Interaction Design & Usability Testing Panel Report
One Bus Away Interaction Design Prototyping
One thing I learned about the OBA app is that it was initially designed for metro experts, but then turned into an app for the average citizen using usability testing and interaction design. I was very interested in the fact that the developers went out to bus stops to ask people what they thought about the app. This was very intriguing, because it was so casual, but it sounded liked it worked well. They got a good idea about what was confusing about their app, and made it a lot more user-friendly. It took a lot of design, testing, and research to get the app is where it is today, but it paid off.
Nordstrom Usability Testing
The usability testing for the Nordstrom project showed me how much testing and trial and error goes into making an interface. It also showed me a few ways to make interfaces more user-friendly. The use of color-coding certain parts of their website and moving certain words to certain sides of the page really stood out to me, because I wouldn’t have expected that to be that important. I was also very interested in what the users were confused about and how easily it was to fix those problems with the interface. A lot of small and subtle tactics went into making the design user-friendly.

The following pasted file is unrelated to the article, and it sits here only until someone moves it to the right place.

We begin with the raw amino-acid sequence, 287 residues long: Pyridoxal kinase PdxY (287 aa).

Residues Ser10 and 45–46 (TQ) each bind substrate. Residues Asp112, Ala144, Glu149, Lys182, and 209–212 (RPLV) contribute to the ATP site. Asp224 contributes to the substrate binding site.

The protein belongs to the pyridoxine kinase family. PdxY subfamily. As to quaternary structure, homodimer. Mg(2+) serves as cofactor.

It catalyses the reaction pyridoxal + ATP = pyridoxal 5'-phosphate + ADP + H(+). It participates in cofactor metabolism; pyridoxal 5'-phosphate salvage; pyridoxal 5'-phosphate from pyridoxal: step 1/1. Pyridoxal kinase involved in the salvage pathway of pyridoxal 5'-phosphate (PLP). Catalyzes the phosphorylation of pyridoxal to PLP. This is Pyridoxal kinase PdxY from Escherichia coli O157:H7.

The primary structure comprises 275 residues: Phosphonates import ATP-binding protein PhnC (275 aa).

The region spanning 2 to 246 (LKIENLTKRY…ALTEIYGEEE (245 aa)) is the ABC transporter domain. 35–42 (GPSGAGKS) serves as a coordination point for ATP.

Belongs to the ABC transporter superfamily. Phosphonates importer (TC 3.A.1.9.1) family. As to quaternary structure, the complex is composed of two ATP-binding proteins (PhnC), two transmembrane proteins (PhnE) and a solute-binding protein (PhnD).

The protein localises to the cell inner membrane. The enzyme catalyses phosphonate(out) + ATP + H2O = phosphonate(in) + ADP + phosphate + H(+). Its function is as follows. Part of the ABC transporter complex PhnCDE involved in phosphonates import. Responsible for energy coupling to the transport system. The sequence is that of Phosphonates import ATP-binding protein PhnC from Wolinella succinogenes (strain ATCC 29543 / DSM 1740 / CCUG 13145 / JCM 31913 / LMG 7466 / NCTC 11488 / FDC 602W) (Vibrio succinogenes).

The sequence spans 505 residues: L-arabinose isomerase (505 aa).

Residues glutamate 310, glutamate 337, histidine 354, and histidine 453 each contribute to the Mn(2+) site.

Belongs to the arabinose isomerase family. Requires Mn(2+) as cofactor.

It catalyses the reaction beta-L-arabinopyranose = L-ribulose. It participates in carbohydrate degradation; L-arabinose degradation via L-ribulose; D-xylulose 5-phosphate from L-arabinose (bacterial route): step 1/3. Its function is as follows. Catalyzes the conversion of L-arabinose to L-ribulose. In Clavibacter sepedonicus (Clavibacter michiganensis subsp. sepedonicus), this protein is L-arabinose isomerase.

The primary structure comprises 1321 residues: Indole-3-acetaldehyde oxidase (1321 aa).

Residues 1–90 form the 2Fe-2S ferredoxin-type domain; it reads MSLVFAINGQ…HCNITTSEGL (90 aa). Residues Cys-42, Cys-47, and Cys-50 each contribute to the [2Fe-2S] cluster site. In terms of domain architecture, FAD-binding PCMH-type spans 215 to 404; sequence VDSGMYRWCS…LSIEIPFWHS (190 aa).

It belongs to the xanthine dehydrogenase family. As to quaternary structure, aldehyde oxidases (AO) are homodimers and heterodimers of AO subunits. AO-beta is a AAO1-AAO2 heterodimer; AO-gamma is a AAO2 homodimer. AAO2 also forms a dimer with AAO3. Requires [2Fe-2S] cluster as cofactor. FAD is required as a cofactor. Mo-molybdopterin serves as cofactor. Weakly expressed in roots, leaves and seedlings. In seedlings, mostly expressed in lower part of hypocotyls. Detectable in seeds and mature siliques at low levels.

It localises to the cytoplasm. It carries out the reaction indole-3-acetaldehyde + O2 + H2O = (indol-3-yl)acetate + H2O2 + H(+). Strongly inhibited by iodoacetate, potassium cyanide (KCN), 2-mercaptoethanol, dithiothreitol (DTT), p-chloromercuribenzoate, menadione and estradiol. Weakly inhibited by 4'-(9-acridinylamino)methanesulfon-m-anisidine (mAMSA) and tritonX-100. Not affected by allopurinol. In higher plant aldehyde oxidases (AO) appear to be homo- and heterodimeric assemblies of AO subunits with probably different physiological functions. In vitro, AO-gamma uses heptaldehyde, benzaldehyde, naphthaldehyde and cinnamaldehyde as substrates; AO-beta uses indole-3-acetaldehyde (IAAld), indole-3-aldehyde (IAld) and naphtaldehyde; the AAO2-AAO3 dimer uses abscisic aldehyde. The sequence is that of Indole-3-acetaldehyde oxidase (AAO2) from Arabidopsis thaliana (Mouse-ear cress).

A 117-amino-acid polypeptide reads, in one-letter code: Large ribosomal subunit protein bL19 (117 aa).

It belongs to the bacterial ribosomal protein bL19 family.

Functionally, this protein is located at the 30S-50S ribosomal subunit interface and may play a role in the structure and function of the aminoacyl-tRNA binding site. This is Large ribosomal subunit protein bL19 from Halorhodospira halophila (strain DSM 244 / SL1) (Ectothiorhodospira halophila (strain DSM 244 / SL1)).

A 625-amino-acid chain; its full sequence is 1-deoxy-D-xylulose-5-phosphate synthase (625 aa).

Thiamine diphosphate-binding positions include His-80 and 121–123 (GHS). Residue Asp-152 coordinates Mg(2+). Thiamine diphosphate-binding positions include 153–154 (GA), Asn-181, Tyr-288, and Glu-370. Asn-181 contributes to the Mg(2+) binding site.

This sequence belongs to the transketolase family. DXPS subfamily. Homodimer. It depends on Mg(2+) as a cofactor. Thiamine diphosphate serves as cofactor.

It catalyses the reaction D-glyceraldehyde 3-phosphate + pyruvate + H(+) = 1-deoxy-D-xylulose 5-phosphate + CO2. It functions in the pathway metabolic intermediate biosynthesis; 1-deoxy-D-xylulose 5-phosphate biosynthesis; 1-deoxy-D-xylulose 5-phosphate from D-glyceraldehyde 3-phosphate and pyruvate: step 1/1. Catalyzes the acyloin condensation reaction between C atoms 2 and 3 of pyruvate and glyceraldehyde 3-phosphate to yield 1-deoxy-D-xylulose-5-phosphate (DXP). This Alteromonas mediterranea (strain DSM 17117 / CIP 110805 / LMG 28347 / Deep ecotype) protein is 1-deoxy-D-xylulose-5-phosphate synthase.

How I Would Change My Projects
From what I learned from this panel, first of all, I would design my projects so that I could visually draw the user’s attention to where I wanted it. I would do this by attempting to make the product more intuitive and by using highlighting. I would also have multiple, different, possible users test out my product, so that I could make it better. I think the user testing is really important, because I may think something is intuitive and easy to use, but there are a lot more people out there than just me, and it’s important to make products friendly to as many people as possible.